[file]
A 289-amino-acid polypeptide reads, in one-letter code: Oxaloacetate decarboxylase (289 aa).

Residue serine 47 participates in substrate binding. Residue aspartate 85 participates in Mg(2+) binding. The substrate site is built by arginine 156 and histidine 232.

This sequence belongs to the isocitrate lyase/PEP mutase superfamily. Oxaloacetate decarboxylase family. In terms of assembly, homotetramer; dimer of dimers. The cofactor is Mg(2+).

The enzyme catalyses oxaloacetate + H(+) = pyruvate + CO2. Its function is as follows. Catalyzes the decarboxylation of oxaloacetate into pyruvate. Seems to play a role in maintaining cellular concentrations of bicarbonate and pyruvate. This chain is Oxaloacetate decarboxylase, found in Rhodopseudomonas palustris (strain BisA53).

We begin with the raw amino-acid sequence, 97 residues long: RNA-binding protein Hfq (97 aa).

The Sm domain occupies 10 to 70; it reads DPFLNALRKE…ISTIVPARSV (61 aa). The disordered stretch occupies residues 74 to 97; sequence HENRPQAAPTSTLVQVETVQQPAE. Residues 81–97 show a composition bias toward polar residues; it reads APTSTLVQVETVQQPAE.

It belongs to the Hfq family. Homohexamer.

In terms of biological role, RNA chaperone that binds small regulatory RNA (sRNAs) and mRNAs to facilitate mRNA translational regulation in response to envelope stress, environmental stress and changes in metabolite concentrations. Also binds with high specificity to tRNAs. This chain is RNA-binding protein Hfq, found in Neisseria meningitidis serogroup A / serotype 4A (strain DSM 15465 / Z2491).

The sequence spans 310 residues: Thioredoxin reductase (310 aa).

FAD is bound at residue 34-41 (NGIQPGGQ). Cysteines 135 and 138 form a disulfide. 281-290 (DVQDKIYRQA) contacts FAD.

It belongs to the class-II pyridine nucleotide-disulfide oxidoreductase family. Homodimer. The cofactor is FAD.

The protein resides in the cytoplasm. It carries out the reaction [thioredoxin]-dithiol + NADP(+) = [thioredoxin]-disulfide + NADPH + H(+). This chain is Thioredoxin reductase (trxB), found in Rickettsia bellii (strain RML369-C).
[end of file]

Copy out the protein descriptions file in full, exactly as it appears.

A 289-amino-acid polypeptide reads, in one-letter code: Oxaloacetate decarboxylase (289 aa).

Residue serine 47 participates in substrate binding. Residue aspartate 85 participates in Mg(2+) binding. The substrate site is built by arginine 156 and histidine 232.

This sequence belongs to the isocitrate lyase/PEP mutase superfamily. Oxaloacetate decarboxylase family. In terms of assembly, homotetramer; dimer of dimers. The cofactor is Mg(2+).

The enzyme catalyses oxaloacetate + H(+) = pyruvate + CO2. Its function is as follows. Catalyzes the decarboxylation of oxaloacetate into pyruvate. Seems to play a role in maintaining cellular concentrations of bicarbonate and pyruvate. This chain is Oxaloacetate decarboxylase, found in Rhodopseudomonas palustris (strain BisA53).

We begin with the raw amino-acid sequence, 97 residues long: RNA-binding protein Hfq (97 aa).

The Sm domain occupies 10 to 70; it reads DPFLNALRKE…ISTIVPARSV (61 aa). The disordered stretch occupies residues 74 to 97; sequence HENRPQAAPTSTLVQVETVQQPAE. Residues 81–97 show a composition bias toward polar residues; it reads APTSTLVQVETVQQPAE.

It belongs to the Hfq family. Homohexamer.

In terms of biological role, RNA chaperone that binds small regulatory RNA (sRNAs) and mRNAs to facilitate mRNA translational regulation in response to envelope stress, environmental stress and changes in metabolite concentrations. Also binds with high specificity to tRNAs. This chain is RNA-binding protein Hfq, found in Neisseria meningitidis serogroup A / serotype 4A (strain DSM 15465 / Z2491).

The sequence spans 310 residues: Thioredoxin reductase (310 aa).

FAD is bound at residue 34-41 (NGIQPGGQ). Cysteines 135 and 138 form a disulfide. 281-290 (DVQDKIYRQA) contacts FAD.

It belongs to the class-II pyridine nucleotide-disulfide oxidoreductase family. Homodimer. The cofactor is FAD.

The protein resides in the cytoplasm. It carries out the reaction [thioredoxin]-dithiol + NADP(+) = [thioredoxin]-disulfide + NADPH + H(+). This chain is Thioredoxin reductase (trxB), found in Rickettsia bellii (strain RML369-C).